This is the best time to do the best work you’ve ever done.
That’s what Jeff Keisling, then CIO of Wyeth, told his IT organization in early 2009, when it was announced that Pfizer would be acquiring their company for $68 billion.
That was a big deal then—not only in the sense of being a huge transaction, but also because it was executed in one of the most troubled economies in a lifetime.
Meanwhile, the IT pros at Wyeth were thinking about other things. They were proud of their heritage and accomplishments, and they thought they could contribute greatly to Pfizer. But would they even get the chance?
It seemed unlikely: Employees at the acquired company almost never win. But Keisling urged them to do their best work ever, and specifically—as one of his favorite expressions goes—“to look for trouble.” In other words, find some of the hot spots in the company and solve those problems.
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That was a tall order in a time of uncertainty, and one that came from a leader who didn’t know his own future. “When I heard about the deal,” Keisling told us recently, “I thought I’d be high on the list of synergies.”
However, when he got his shot to interview for the CIO position for the merged company, he thought about what he urged his team to do. He reflected on his own career, most importantly on his experiences working with entrepreneurial and intrapreneurial leaders unafraid of tackling big risks and big change opportunities. In addition, he focused on the current perception of IT at Pfizer, as he had come to know it.
That perception was that the IT organization (or Business Technology [BT], as he calls it) had no seats at the table. There was little expectation that IT would help drive innovation or results, or that any individual would have a personal impact on the various functions across the company. Internally, it had no one unifying culture — it had 25, Keisling said.
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Interviewing with Frank D’Amelio, Pfizer’s executive vice president of business operations and CFO, who had recently been given responsibility for IT, Keisling said if Pfizer was looking for an order-taker as CIO, then he wasn’t the right person for the job. If D’Amelio and the other Pfizer leaders wanted someone who would be a partner to the business, leading a team that was ready to take risks and drive innovation, then they had their new CIO.
As he started in the CIO role with the $50 billion pharmaceutical giant, Keisling set out to demonstrate his vision of better collaboration with business partners. He met with each functional leader and worked with them to co-select the IT colleague who would partner with their division. That gave those IT leaders a leg-up in joining a team that never really thought IT would help bring value. (Pfizer continues that practice today.)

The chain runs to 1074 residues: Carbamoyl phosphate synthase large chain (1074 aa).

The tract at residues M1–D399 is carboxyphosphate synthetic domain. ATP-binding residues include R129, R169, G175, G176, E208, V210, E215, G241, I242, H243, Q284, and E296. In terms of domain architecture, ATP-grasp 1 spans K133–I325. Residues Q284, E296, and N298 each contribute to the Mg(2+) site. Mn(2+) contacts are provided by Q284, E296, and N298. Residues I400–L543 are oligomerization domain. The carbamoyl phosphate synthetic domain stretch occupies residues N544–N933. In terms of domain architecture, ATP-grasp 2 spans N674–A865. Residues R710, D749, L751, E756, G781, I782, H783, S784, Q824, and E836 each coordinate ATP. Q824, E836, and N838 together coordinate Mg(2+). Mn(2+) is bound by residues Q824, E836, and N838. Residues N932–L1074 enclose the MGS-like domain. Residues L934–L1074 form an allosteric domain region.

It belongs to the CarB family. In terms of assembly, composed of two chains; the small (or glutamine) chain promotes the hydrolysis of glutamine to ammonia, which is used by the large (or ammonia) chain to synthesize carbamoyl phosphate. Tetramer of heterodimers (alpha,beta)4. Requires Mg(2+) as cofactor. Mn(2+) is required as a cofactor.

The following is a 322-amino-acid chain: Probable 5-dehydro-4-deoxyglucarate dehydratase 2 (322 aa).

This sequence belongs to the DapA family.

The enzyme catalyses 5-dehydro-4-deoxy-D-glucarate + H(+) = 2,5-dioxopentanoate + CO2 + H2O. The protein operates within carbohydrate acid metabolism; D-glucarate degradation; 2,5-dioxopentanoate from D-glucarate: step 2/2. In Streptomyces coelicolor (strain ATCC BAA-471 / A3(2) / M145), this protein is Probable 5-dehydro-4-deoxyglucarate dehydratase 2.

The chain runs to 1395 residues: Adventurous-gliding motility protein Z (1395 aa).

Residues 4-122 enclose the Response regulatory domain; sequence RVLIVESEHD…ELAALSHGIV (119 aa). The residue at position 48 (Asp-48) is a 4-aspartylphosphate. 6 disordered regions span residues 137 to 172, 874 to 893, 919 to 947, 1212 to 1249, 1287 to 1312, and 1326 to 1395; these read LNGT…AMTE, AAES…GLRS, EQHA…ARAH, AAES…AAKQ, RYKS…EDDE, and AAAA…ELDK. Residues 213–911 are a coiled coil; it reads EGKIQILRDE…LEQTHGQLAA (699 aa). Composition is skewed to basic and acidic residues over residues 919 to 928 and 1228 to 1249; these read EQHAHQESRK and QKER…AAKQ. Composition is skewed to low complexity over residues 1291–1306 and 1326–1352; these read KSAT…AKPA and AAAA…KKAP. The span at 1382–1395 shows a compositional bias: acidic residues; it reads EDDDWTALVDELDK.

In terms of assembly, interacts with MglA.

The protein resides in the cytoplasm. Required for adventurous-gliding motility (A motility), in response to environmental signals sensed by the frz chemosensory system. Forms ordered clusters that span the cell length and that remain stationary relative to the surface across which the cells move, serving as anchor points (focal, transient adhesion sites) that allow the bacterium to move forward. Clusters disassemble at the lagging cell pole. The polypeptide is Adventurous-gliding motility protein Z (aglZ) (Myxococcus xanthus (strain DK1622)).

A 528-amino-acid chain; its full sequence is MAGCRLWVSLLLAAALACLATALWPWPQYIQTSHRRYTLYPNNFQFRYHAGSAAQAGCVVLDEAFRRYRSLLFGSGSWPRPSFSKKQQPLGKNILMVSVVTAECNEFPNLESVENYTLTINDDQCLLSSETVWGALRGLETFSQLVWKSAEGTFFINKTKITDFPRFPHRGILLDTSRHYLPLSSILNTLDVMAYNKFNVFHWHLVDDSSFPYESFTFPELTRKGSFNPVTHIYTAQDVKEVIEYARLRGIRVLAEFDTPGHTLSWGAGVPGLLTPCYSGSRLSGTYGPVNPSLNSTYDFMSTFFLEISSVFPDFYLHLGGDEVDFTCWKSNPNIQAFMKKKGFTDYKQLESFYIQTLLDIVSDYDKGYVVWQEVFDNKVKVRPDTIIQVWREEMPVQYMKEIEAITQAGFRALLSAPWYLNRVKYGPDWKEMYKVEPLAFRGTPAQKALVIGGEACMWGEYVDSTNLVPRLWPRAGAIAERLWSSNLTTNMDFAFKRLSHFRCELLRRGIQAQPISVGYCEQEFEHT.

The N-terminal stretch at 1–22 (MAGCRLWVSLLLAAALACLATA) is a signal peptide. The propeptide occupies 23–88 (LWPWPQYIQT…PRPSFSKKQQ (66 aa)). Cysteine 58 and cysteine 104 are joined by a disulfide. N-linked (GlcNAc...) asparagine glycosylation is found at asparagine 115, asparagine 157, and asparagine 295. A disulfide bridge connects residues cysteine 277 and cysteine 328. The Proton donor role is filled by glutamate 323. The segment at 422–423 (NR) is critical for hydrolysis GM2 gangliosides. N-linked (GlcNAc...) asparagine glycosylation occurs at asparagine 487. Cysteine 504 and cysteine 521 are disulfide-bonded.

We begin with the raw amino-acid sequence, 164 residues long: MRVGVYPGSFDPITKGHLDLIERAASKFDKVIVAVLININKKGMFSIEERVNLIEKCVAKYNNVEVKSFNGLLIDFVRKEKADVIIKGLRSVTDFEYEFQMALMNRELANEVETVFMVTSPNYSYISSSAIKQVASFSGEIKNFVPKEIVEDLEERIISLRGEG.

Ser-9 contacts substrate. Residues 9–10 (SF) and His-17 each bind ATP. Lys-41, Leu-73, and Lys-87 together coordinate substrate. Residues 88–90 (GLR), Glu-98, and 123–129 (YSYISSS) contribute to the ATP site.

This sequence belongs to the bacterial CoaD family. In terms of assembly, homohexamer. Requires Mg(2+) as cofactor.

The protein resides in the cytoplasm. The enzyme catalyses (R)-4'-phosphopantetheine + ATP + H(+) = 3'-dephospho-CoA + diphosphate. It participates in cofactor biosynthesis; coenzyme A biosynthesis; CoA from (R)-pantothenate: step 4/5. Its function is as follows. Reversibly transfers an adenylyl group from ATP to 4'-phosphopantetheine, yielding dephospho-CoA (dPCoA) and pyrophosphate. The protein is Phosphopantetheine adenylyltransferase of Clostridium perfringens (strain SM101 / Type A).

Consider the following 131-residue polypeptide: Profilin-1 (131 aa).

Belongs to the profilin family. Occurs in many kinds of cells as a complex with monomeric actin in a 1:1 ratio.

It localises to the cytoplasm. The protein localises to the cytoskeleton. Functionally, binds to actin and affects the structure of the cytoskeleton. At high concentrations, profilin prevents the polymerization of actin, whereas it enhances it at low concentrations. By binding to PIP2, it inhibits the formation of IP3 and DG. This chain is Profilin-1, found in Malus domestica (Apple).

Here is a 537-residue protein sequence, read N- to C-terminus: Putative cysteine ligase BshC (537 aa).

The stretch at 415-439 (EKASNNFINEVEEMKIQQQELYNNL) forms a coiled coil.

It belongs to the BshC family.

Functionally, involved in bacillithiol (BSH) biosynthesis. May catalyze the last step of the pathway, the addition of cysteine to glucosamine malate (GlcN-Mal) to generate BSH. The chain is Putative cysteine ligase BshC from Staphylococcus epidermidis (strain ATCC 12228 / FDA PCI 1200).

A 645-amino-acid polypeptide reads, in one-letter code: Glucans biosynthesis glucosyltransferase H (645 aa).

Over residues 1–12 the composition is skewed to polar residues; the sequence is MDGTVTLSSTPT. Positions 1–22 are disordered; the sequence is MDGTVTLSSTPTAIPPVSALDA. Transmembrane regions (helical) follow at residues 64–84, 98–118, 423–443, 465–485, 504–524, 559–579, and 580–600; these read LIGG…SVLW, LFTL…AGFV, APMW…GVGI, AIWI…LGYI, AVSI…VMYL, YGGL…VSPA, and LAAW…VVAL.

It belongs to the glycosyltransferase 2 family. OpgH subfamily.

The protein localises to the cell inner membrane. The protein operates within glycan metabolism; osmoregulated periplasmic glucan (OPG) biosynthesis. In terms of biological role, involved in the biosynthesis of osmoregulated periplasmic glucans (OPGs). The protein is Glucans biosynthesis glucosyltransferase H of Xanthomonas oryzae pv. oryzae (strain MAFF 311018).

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In the meantime, hundreds of his Wyeth IT staffers did what he asked of them, and they made the transition to becoming Pfizer employees.
Driving the business
Since then, Keisling’s BT organization has been laser-focused on driving that innovation and value that seemed elusive before. They’ve consolidated the company’s data center footprint from 19 to two in 18 months. They’ve updated most of Pfizer’s 35 enterprise applications, and run most of them in the cloud. They created a Digital Center of Excellence, which delivers on 1,300 digital marketing campaigns each year, and a Center of Excellence of analytics, which garnered awards as an industry leader in using multiple pools of clinical data to develop more effective drugs. Customer satisfaction ratings for IT have risen from around 55 percent in 2007 to 94 percent last year.
Keisling estimates that by driving efficiency and partnering on innovative solutions, his IT shop has reduced costs—for the division and the company—by about $1.5 billion, which helped benefit earnings per share by about 15 cents over time.
But like so many of the leaders we profiled in Confessions of a Successful CIO, Keisling credits his organization—including those who heeded his call at Wyeth to do their best work ever—for building a culture of success in IT at Pfizer. That’s evidenced, he says, by the ongoing collaboration between IT and business partners that didn’t exist before.
“We have conversations with our business leaders. It’s a two-way conversation now, where it used to be a one-way conversation,” Keisling said. “Five years ago, it was me pushing. Now, it’s me trying hard to keep up with my business partners pulling.”